The study draws expertise from more than 100 analysts and researchers around the world who specialize in the energy transition of the world and forecasts for the future.
Experts from BNEF expect investments to reach $3.7 trillion between now and 2040. The start of the solar revolution begins with home and business owners deciding to move away from the current centralized power system to a more efficient and financially lucrative solar PV system. According to the report, 13 percent of electricity worldwide will be generated from small-scale solar systems. This will be made possible by the improvement of conversion efficiencies in solar PV systems and more streamlined production methods. With prices increasing in traditional methods for electricity and residential battery storage becoming more affordable, this will make rooftop solar systems even more attractive.
The BNEF predicts that global electricity consumption will remain relatively flat over the next 25 years. Global demand will grow about 1.8 percent a year, compared to 3 percent a year from 1990 to 2012. In developed countries, the demand for power will actually decline.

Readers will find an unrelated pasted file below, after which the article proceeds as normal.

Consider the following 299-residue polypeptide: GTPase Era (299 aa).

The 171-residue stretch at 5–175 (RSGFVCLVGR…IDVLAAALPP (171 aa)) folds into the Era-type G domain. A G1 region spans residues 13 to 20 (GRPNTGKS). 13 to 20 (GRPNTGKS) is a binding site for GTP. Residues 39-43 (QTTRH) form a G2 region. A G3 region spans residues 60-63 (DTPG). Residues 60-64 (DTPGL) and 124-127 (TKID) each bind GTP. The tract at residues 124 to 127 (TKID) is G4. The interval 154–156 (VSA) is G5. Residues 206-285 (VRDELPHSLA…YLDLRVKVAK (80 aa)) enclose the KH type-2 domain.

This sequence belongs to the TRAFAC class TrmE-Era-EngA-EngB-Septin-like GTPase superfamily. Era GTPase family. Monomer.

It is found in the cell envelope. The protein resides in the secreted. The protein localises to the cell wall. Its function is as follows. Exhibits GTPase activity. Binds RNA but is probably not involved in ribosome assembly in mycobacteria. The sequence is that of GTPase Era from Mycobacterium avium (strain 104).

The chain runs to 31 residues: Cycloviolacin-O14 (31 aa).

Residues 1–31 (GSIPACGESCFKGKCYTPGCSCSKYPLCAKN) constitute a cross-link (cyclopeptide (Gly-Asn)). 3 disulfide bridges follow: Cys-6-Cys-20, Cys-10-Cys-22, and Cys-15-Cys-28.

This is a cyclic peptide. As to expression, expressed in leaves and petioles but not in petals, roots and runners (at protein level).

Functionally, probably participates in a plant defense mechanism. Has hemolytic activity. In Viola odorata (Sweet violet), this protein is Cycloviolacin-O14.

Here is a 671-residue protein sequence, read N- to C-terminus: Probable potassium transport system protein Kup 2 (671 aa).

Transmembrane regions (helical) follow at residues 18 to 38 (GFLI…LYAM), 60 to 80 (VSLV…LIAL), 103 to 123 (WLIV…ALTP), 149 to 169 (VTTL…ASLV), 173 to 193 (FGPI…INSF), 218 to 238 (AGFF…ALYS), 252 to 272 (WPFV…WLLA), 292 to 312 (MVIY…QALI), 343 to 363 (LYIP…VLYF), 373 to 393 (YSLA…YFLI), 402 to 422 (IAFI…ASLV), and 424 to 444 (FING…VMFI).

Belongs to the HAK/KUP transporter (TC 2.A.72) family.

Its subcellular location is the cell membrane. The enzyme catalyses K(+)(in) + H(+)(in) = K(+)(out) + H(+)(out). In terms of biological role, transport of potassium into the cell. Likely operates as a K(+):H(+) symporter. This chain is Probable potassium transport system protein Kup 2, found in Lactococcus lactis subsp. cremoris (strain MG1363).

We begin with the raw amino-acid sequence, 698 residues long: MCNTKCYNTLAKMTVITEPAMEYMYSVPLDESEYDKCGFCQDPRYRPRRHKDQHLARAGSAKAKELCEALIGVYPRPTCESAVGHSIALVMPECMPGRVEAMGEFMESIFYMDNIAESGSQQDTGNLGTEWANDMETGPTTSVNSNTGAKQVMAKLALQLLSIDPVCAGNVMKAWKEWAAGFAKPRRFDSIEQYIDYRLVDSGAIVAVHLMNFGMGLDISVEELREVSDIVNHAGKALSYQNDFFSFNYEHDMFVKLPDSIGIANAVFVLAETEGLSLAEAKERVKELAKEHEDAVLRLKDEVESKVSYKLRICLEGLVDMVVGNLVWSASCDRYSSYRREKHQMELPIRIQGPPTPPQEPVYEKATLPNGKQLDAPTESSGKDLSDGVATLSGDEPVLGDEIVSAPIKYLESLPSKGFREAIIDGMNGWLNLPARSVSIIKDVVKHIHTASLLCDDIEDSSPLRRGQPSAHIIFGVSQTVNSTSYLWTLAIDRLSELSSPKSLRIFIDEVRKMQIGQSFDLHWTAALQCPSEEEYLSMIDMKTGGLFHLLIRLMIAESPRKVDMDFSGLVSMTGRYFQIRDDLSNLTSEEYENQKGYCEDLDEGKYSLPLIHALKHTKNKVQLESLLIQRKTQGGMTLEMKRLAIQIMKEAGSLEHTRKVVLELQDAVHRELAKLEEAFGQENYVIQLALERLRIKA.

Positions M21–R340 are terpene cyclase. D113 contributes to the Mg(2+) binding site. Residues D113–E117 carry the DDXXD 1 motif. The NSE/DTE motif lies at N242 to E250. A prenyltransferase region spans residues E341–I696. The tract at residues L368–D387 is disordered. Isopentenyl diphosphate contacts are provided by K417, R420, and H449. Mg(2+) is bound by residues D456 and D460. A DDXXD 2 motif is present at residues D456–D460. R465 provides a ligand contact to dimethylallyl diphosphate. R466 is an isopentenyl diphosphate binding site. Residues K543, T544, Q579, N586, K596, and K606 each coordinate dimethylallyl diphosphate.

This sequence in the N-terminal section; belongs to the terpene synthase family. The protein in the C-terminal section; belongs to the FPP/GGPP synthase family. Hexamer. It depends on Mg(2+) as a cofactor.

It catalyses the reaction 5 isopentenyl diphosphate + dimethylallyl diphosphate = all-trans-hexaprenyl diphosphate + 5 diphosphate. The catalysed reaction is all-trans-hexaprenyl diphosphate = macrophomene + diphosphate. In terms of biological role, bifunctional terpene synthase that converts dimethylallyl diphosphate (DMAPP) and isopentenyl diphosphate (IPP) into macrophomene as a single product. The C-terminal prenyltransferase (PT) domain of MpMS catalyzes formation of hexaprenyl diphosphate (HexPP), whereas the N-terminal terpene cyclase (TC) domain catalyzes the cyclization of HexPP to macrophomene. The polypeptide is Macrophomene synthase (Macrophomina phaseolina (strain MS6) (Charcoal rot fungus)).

- Solar, solar everywhere. The further decline in the cost of photovoltaic technology will drive a $3.7 trillion surge in investment in solar, both large-scale and small-scale.
- Power to the people. Some $2.2 trillion of this will go on rooftop and other local PV systems, handing consumers and businesses the ability to generate their own electricity, to store it using batteries and – in parts of the developing world – to access power for the first time.
- Demand undershoots. The march of energy-efficient technologies in areas such as lighting and air conditioning will help to limit growth in global power demand to 1.8% per year, down from 3% per year in 1990-2012. In OECD countries, power demand will be lower in 2040 than in 2014.
- Gas flares only briefly. Natural gas will not be the “transition fuel” to wean the world off coal. North American shale will change the gas market, but coal-to-gas switching will be mainly a US story. Many developing nations will opt for a twin-track of coal and renewables.
- Climate peril. Despite investment of $8 trillion in renewables, there will be enough legacy fossil-fuel plants and enough investment in new coal-fired capacity in developing countries to ensure global CO2 emissions rise all the way to 2029, and will still be 13% above 2014 levels in 2040.
“NEO 2015 draws together all of BNEF’s best data and information on energy costs, policy, technology and finance. It shows that we will see tremendous progress towards a decarbonised power system. However, it also shows that despite this, coal will continue to play a big part in world power, with emissions continuing to rise for another decade and a half, unless further radical policy action is taken.”